Gamescom is slowly fading into memory, but we have one last bit of reporting for you – the promised hands-on preview for Civilization: Beyond Earth. I savored every second with the game, and it’s even better that you can imagine.
My first turn saw me starting out with a brand new city, an explorer and a soldier. The world actually featured the all new Fungal Biome. It looks pretty grotesque, and certain points actually emit noxious fumes that can harm your units. Depending on future affinity choices, I was told that this could change and your units might actually helped or use these gasses to their advantage.
For the demo, the developers had selected a starting cargo that actually revealed the shape of the continents on the new planet. This was really helpful for me – I knew to send my explorer to the south rather than the north as there was more to explore that way. However, upon moving I stumbled upon an alien nest. In fact, the aliens are really rather strong – they easily killed off my explorer before I could get my soldier in place as reinforcements. When my soldier arrived, I was able to clear out the nest, but in order to collect the cool resource pod I’d discovered, I needed to build another explorer. Unlike previous Civ games, not all units can collect items on the map.
I also had to make decisions about the first things I wanted to build in my new city. I decided to play the culture game, opting to build a culture building before the clinic. Either one of these options actually unlocks a quest when it is completed. These quests help players align themselves with an affinity as well as give context and story to the experience. The quests are quite nuanced as well – I was asked to choose between letting my Earth plants run wild, changing the environment of the new planet, or if I should control them and find a way of working with the new world. Tough choice so early on in the game.
Unlike previous Civ games, the other factions aren’t present on the world at the start of the game. Instead, after a couple turns, a ship arrived from Earth, carrying another faction. I was able to instantly see where they settled on the planet, as well as get the usual introduction to the new Civ. These civilizations are compensated for their later start by receiving larger starting bonuses.
One of the most striking things was the new tech web. Each bit of research moves your Civ in a new direction. They also contain sub-research tiers that are linked with the affinity. For example, genetics research is a neutral topic, but once you go into more depth you might choose a direction that leans towards adapting your society, or dominating the alien life forces. In this way, your affinity ties into every aspect of gameplay and choice that you make. I wouldn’t be surprised if over time, I tend towards certain affinities more than others throughout gameplay – certain choices just felt natural to me as a player, which showed my own innate affinities.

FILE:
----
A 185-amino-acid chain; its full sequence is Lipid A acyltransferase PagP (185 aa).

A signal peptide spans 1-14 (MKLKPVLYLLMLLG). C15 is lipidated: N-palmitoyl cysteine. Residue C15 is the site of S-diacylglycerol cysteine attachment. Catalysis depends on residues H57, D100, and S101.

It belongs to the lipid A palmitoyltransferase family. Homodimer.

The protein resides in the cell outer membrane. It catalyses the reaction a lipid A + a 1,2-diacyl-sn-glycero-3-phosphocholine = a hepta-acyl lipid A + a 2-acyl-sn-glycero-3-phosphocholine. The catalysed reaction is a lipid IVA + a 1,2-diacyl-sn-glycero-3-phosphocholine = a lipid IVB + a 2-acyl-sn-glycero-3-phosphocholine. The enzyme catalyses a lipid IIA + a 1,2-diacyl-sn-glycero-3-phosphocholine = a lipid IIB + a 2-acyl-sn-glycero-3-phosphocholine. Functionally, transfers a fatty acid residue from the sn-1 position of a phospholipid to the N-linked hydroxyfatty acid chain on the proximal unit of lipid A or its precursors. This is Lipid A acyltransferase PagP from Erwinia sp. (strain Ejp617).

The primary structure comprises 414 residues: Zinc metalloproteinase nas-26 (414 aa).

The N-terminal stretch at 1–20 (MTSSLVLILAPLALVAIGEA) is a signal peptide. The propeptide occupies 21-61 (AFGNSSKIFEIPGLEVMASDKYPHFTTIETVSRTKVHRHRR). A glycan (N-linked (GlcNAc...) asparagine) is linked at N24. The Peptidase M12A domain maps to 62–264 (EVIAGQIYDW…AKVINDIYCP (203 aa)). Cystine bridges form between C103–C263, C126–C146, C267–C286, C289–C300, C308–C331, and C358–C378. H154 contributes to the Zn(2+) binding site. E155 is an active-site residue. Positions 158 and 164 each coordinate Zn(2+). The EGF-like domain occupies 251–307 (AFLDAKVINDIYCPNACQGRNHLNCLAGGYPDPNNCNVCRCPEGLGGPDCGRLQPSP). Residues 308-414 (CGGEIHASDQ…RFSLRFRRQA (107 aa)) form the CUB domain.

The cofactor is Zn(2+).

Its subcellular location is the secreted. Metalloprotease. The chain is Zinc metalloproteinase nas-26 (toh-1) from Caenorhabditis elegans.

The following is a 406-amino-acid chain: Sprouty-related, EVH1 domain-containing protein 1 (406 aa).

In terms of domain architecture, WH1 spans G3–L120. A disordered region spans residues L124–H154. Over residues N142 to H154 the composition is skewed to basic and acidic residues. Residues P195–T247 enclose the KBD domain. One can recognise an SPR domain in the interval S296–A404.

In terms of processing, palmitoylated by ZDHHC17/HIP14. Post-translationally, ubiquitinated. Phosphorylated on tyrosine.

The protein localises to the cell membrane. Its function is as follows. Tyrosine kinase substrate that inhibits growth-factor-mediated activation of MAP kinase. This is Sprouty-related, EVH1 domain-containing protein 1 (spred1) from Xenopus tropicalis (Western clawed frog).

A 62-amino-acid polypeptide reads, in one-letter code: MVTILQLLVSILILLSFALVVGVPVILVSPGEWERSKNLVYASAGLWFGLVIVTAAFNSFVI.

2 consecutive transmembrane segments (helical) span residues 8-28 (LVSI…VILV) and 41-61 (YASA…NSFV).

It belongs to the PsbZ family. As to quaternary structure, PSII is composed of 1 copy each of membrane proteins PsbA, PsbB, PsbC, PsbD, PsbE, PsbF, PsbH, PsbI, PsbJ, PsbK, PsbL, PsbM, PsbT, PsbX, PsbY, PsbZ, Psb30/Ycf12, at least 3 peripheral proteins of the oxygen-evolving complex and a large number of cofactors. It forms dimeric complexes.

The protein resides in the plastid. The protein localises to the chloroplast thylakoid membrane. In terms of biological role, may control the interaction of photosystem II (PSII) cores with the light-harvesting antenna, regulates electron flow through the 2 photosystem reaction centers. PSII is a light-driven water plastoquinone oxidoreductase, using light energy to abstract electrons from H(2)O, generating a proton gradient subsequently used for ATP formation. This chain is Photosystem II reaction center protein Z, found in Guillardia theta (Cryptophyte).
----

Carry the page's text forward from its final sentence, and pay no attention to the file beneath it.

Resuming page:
Thanks to playing the culture game, I rapidly acquired the necessary levels to upgrade my Virtues – a mechanism similar to social policies in Civilization V. Just like in previous Civ games, Virtues can reward you with improved productivity, a free worker or other advancements. I found myself tending towards the Prosperity and Knowledge trees, although I was happy to see the horizontal bonuses as well as the vertical ones. If I’d been giving the time and opportunity, I could have seen results from adding Virtues across Prosperity, Knowledge and Industry, even before maxing them out.
While I only got to play six turns of the game before time was up, I can tell you that the game is ridiculously addictive. I was supposed to actually just play for 15 minutes, with the other 15 minutes devoted to interview. It was painful for me to stop playing, I was completely absorbed within moments, desperate for just one more turn to see what would happen next. The combat is much harder than what we’ve seen in previous Civ games – aliens are tough and you will encounter them early on in the game; you simply can’t compare them to the barbarians of previous Civ games.
By adding meaningful choices earlier on in the game, as well as quests to help frame those decisions, Civilization: Beyond Earth feels like a completely new experience that will make old fans and new players happy. I can already tell that the replay value of the game is astronomical – with so many decisions to make, affinities and factions to play with, each play through of the game really could be completely different.
Last Updated: August 28, 2014